They like to hide in crevices between rocks and rarely inhabit barren areas.
The desert is hot and has extremely low humidity so their tank should mimic these conditions. Plenty of rocks and hides are also important for enrichment.
Rosy Boas grow up to three feet in length and have very thick bodies. It is important to give your pet an appropriately sized enclosure.
As hatchlings they can live happily in a 10 to 15-gallon tank. Adults will need a larger tank to thrive that is ideally 20 or 30-gallons.
Their tank should have a locked top to prevent escapes. Screen lids are great for glass enclosures because they allow excess humidity to escape.
The tank should have plenty of large rocks for them to hide between and shed against.
There should also be hides at either end of the tank to act as “cool” and “hot” hides. Place the water bowl near the cool hide to prevent too much evaporation. The best tank set up is below:
- Tank Type: screen-top glass.
- Tank Size: 30-gallon.
- Lighting: 75-watt basking lamp.
- Substrate: aspen shavings.
Snakes thermoregulate themselves by moving between different environmental temperatures so providing a heat gradient is very important. You should establish a “hot” and “cool” side of the tank.
You should keep a 75-watt bulb basking lamp over a basking spot on the hot side of their cage. The temperature under the lamp should be 85 – 90°F.
Basking lamps are also useful to establish a day-night cycle for these nocturnal snakes.
At night the lamp should be turned off and you should use a lower wattage ceramic heater or 60-watt infrared bulb connected to a thermostat. At night the hot side should remain around 80-85°F and the cooler side should drop to around 75°F.
A Rosy Boa’s tank should be around 40% humidity.
Because of their low humidity requirements any substrate like coconut husk and soil should be avoided. Cedar and pine shavings produce irritating dust so should be avoided too.
Dry beddings like aspen shavings, large-grain sand, or a sand-soil mixture should be used for their substrate.
If you choose to use a sand-soil mixture make sure it is organic, perlite and fertilizer free. If the soil is too moist bake it in the oven for 15 minutes before mixing.
Cleaning & Misting Tank
Cleaning your snake’s tank is important to maintain good health.
The tank should be spot-cleaned for feces daily and wash the water bowl to prevent any scum from growing.
At least once a month you should deep clean your snake’s enclosure.
Remove all décor and wash with soap and water, rinse well and leave outdoors or bake to dry. Replace all substrate after cleaning the interior of the tank.
Remember any moist décor or substrate can drastically increase humidity so ensure it is completely dry before returning.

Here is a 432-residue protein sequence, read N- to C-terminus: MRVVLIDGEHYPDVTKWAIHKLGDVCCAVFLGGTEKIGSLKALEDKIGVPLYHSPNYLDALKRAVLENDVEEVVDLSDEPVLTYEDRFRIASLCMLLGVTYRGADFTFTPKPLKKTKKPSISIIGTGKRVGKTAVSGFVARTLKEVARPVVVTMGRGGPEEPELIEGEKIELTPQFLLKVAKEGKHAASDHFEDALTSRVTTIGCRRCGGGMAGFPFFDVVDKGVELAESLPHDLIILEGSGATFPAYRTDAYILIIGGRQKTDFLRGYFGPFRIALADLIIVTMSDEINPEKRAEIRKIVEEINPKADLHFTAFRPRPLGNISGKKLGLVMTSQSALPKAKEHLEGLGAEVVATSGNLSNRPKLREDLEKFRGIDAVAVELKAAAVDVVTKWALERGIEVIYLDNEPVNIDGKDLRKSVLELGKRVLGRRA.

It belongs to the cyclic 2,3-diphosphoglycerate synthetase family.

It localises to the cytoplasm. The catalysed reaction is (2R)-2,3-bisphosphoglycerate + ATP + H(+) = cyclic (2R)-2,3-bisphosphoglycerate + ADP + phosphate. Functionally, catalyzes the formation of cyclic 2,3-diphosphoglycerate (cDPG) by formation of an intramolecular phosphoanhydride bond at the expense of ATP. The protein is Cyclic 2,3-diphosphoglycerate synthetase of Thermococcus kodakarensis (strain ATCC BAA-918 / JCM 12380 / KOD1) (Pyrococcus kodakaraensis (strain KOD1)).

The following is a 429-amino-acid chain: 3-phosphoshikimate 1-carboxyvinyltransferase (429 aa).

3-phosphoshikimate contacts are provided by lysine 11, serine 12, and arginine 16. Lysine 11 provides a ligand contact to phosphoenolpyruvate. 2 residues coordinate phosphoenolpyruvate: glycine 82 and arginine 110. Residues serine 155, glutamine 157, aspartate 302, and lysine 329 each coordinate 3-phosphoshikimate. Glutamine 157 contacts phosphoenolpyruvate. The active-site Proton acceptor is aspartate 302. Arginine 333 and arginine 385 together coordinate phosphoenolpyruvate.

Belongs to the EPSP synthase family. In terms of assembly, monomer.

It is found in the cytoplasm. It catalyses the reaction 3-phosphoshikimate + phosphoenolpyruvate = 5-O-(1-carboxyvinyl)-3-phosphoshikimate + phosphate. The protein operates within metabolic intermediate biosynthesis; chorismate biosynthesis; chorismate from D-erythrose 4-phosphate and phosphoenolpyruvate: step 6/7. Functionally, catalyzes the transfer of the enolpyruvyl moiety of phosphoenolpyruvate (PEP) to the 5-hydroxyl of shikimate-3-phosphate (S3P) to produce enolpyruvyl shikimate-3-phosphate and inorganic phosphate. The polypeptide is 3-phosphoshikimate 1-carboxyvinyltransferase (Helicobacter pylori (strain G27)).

Are Rosy Boas Good Pets?
Rosy Boas are slow snakes that rarely leave their rock crevices. They grow to three feet in length and have simple care requirements making them great for beginners.
In the wild Rosy Boas are secretive snakes that rarely leave their burrows. For this reason, much of their wild behavior is poorly researched.
What is known is that they rarely bite.
Instead if they feel threatened they release a foul smelling liquid from their vent or ball up and hide their heads.
In their enclosure they will be nocturnal all year-round. However in the wild they are crepuscular during Spring and late Fall and only nocturnal for the remaining part of the year.
Some keepers induce brumation to mimic wild behaviors. Brumation is a type of hibernation where a snake decreases its activity levels, their metabolism, and avoids eating.
If not done carefully brumation can cause health issues. You should monitor your snake very carefully during brumation.
Do Rosy Boas Like Being Handled?
Adults are docile, tolerate handling well and rarely bite. Young Rosy Boas may be somewhat fearful of humans and being handled. You should give them at least two weeks to adjust to their new enclosure before any handling takes place.
You should work with your Boa to socialize them to enjoy handling.
This can be accomplished by holding your snake for 10 to 15 minutes each day for two weeks.
Before attempting to handle your snake it is important to practice good personal hygiene and wash your hands. Occasionally snakes can harbor diseases (e.g. salmonella) and pass them to humans.
To pick up your Rosy Boa start by gently touching them until they notice you. Then reach in and slowly pick them up.
If your snake strikes at random when you reach in you should use a hook to gently rub the snake to prepare them.
Always avoid handling your snake for at least two days after feeding. Handling too soon after feeding can cause stress and a recently fed snake may even regurgitate.
Buying A Rosy Boa Snake
Rosy Boas are growing in popularity but it can still be difficult to find one.
Typically a reptile expo is the best way to find these snakes for sale.
Rosy Boas are not an endangered reptile, however purchasing wild snakes can damage wild populations.
You should only purchase captive bred snakes from knowledgeable breeder. The breeder should be able to tell you the snake’s age, temperament, and how often it feeds.
If the snake has not successfully eaten at least three times, seems lethargic, is wheezing or struggling to shed then do not purchase it.
How Much Does A Rosy Boa Cost?
Rosy Boas can be purchased for $75 – $100 from a captive breeder. High contrast or specific locality colorations such as the Desert rosy can cost $200. Morph breeding can also increase the price of these snakes. Some morphs such as the albino can cost $300.
|Rosy Boa Facts
|$75 to $100
|2 – 3 feet long
|25 to 30 years
|Mice, small rats, small chicks
|Humidity & Temperature
Humidity: < 40%
|Kingsnakes, Corn Snakes and Ball Pythons
Rosies are small beautiful snakes that thrive in captivity.
As one of only two United States boas they are one of the most unique species in North America!
Rosy Boas are great eaters, tolerate handling well and require very little attention.
The only downside is they are nocturnal so it can make them hard to see in the daytime. If you are interested in a diurnal snake with similar care requirements then a Kingsnake may be for you.
Could the Rosy Boa be your next family member? Let us know what you think below.